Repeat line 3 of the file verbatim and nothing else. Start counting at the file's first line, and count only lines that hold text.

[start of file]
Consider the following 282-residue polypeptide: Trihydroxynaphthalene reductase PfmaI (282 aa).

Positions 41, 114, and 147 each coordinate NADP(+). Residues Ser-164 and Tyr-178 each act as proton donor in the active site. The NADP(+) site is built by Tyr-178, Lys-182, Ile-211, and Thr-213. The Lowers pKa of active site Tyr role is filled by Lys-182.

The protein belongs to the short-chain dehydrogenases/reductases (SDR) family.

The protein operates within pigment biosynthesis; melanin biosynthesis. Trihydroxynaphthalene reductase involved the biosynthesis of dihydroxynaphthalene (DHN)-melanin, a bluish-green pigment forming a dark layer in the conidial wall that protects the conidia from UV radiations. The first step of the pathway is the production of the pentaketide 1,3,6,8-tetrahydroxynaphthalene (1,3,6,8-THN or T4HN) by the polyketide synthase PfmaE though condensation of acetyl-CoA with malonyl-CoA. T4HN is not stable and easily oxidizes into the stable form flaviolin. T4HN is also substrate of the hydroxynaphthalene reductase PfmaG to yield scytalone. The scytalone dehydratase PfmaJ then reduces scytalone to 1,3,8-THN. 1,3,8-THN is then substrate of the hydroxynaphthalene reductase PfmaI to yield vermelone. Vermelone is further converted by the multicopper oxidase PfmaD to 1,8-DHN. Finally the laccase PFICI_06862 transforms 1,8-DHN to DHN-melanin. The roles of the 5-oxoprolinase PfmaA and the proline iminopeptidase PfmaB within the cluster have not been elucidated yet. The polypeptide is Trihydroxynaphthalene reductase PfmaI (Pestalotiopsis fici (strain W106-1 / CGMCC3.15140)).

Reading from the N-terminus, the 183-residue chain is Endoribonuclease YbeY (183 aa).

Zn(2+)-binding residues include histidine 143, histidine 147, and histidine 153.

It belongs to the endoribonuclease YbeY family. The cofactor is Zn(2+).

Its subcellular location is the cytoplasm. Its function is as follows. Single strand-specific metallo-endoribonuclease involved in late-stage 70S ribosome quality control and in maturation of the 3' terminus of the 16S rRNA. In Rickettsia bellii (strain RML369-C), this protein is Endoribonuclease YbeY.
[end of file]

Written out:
The protein belongs to the short-chain dehydrogenases/reductases (SDR) family.